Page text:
2. Set Boundaries

It is important to acknowledge the boundaries of your employees’ working hours. Encourage employees to give  feedback and ask them to indicate clearly the days they are willing to work late and when they must leave on time. This will help you assign tasks in accordance, promoting a healthy work-life balance.

3. Turning Off Distractions

Emails, social media, and the smartphone can be major distractions and also get employees more worked up than usual. While it wouldn’t be right to ban their use, you can definitely educate your employees about the repercussions of excessive use.

4. Manage Time Effectively

Support your employees by prioritising the more important tasks for the beginning of the workday – this is when they are the most alert and energetic. Save the simple stuff for later, so that they can head home on time. This will also help you extract the maximum productivity out of employees.

5. Embedding Employee Well being

Certain health and well being measures can be embedded as part of the organisational culture. It’s worth considering some of the following activities:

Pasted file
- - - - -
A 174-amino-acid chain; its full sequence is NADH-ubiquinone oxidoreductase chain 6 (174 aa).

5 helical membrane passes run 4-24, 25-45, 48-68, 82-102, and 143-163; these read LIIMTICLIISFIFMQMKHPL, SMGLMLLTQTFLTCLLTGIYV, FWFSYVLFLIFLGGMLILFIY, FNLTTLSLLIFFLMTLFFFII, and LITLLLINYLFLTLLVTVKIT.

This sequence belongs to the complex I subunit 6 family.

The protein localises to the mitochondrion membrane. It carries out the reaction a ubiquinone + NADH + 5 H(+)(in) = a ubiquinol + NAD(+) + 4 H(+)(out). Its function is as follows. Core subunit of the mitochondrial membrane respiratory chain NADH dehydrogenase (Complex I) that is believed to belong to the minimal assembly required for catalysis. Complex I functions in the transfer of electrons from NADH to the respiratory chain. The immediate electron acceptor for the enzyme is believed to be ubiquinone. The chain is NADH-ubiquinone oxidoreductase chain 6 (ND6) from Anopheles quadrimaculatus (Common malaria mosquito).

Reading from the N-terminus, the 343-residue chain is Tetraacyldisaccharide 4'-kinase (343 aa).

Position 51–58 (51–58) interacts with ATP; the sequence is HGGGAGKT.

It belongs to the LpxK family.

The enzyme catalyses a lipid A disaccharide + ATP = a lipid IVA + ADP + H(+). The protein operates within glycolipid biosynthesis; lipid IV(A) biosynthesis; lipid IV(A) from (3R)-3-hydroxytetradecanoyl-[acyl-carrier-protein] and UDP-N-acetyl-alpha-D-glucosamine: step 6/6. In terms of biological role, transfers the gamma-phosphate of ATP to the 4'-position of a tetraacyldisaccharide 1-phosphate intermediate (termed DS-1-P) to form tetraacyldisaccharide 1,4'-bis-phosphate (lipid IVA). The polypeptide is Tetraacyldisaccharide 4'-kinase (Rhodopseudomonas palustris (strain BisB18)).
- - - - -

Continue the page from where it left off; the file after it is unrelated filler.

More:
• Introducing standing desks or standing meetings
  • ‘Deskercise’ or encouraging employees to do simple stretches at their desks
  • Explicit policies of break time and provision of appropriate spaces to relax and take a time-out
  • Providing healthy snack options at the canteen to discourage employees from skipping their meals
  • Conducting health sessions like Yoga, Meditation, Zumba, and Nutrition and Wellness workshops
  • Encourage open communication to listen to feedback from employees and act upon their stress, if any
  • Advocate a flexible culture that values efficiency, productivity and innovation over long working hours
  • Providing the right tools and technology for healthy initiatives like offering step counters through smartphone apps or offer guide targets to encourage employee well being

Put An End To Karoshi

Bottom-line – Put an End to Karoshi

Instances of people losing their health and worse, life are found throughout the world. While it certainly looks like India is soon following the footsteps of Japan, there’s still time to turn the ship around. Make a few small changes that prioritise your employees’ well being and soon enough productivity levels are sure to soar.